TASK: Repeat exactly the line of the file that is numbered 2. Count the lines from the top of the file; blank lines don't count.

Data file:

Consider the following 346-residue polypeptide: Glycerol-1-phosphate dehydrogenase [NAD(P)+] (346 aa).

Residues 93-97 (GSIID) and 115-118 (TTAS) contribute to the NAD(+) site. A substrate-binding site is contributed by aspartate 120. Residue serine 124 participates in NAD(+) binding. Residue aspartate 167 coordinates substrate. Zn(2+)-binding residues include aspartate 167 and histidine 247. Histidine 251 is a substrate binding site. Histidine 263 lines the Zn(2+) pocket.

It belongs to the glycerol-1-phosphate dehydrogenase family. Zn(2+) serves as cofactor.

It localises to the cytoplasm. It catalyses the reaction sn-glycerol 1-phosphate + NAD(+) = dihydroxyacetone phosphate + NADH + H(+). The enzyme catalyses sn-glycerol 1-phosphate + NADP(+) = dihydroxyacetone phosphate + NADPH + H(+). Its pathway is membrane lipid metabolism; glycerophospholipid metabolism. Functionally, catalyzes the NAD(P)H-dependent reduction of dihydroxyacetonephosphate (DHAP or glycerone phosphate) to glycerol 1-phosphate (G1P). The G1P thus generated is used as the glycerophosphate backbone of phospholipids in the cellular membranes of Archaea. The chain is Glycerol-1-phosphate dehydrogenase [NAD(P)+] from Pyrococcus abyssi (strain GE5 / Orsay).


Residues 93-97 (GSIID) and 115-118 (TTAS) contribute to the NAD(+) site. A substrate-binding site is contributed by aspartate 120. Residue serine 124 participates in NAD(+) binding. Residue aspartate 167 coordinates substrate. Zn(2+)-binding residues include aspartate 167 and histidine 247. Histidine 251 is a substrate binding site. Histidine 263 lines the Zn(2+) pocket.